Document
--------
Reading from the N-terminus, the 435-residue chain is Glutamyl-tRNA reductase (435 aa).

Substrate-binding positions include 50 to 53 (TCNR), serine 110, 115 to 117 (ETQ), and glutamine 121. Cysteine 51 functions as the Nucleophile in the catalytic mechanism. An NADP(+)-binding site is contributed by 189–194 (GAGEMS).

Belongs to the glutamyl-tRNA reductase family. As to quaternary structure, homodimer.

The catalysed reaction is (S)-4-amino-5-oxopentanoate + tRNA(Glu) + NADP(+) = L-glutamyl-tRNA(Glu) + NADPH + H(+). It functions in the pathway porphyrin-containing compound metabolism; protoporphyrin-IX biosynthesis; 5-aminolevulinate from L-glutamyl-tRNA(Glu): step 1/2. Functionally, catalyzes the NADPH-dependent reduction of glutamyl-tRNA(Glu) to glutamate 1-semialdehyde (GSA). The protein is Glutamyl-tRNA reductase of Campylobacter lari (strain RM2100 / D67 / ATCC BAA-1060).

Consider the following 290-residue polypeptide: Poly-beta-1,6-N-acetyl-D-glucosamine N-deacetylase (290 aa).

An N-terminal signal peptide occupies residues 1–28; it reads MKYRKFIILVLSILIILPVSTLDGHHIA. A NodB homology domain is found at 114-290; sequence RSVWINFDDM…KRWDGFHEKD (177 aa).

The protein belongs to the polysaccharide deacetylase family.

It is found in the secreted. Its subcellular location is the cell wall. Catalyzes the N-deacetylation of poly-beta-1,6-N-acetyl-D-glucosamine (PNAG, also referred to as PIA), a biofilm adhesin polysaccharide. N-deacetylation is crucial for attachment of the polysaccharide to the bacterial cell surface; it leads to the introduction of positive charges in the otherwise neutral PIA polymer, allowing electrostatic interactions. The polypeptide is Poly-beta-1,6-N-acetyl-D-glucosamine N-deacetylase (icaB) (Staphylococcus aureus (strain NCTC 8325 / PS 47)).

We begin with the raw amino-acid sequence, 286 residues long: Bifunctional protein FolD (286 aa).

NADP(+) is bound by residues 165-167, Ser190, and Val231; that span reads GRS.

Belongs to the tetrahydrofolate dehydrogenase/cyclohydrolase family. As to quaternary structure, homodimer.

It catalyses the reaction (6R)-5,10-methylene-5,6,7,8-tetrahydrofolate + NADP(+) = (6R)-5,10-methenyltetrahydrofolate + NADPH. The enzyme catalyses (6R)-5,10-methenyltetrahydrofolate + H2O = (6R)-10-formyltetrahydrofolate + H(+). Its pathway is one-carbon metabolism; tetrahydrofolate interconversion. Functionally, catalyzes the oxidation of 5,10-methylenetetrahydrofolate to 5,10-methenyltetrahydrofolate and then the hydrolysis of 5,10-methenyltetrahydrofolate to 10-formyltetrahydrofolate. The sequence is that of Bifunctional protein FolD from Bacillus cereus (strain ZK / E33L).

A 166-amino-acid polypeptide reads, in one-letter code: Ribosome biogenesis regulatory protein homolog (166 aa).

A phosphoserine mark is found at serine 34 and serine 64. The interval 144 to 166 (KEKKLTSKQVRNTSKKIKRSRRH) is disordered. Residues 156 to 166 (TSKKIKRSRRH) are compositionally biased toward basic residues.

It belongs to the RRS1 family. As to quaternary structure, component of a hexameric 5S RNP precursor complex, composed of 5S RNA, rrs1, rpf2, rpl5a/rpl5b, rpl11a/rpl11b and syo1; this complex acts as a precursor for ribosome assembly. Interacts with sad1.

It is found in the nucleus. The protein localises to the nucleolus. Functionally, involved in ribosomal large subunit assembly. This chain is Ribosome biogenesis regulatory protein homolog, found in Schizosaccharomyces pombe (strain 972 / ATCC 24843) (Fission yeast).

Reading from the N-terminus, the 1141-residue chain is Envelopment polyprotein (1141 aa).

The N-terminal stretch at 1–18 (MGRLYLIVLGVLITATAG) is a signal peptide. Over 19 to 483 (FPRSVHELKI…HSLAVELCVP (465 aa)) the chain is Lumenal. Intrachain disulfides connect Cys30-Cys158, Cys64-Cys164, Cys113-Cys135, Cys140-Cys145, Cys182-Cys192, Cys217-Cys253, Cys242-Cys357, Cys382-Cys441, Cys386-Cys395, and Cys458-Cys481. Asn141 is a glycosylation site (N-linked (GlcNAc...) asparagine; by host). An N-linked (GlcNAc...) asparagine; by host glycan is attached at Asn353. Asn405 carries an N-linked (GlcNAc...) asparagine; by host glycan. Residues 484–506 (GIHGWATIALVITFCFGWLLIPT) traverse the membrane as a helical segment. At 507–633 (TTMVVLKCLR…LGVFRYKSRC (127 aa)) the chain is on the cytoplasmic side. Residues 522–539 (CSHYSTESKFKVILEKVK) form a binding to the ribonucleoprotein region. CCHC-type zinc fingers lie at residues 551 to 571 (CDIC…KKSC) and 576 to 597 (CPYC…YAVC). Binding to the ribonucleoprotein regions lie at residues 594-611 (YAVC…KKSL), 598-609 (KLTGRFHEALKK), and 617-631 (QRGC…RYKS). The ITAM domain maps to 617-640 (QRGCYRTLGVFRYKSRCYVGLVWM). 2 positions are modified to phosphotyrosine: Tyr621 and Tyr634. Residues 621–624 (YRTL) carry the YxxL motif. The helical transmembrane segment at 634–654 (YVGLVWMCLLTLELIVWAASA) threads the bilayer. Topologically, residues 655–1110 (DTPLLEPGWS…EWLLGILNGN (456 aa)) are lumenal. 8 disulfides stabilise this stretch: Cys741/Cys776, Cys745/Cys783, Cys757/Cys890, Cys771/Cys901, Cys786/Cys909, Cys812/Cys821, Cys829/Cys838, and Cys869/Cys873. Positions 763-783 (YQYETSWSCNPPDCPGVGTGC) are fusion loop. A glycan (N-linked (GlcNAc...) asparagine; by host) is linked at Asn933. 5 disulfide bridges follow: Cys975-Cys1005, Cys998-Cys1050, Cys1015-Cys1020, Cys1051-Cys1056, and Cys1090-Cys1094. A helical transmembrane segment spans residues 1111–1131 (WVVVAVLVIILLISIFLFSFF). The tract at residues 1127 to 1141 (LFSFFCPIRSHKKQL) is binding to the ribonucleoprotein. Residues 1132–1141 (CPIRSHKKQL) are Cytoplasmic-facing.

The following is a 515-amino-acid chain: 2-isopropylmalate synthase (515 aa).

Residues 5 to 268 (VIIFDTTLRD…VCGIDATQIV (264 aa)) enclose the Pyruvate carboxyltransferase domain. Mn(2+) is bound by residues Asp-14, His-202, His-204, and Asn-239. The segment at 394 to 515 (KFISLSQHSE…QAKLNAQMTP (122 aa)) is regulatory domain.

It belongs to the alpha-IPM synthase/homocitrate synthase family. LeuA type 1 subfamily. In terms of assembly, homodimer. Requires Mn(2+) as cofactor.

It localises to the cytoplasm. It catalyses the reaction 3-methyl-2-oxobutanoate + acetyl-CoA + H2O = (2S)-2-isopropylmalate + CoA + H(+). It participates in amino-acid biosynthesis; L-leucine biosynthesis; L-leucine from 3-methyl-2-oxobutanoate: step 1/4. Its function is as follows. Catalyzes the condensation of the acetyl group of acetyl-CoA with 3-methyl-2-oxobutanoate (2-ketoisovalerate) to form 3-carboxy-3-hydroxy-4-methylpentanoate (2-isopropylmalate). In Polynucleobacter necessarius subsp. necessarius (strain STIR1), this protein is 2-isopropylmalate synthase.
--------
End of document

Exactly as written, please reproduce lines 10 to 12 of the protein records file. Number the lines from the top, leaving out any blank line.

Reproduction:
NADP(+) is bound by residues 165-167, Ser190, and Val231; that span reads GRS.

Belongs to the tetrahydrofolate dehydrogenase/cyclohydrolase family. As to quaternary structure, homodimer.

It catalyses the reaction (6R)-5,10-methylene-5,6,7,8-tetrahydrofolate + NADP(+) = (6R)-5,10-methenyltetrahydrofolate + NADPH. The enzyme catalyses (6R)-5,10-methenyltetrahydrofolate + H2O = (6R)-10-formyltetrahydrofolate + H(+). Its pathway is one-carbon metabolism; tetrahydrofolate interconversion. Functionally, catalyzes the oxidation of 5,10-methylenetetrahydrofolate to 5,10-methenyltetrahydrofolate and then the hydrolysis of 5,10-methenyltetrahydrofolate to 10-formyltetrahydrofolate. The sequence is that of Bifunctional protein FolD from Bacillus cereus (strain ZK / E33L).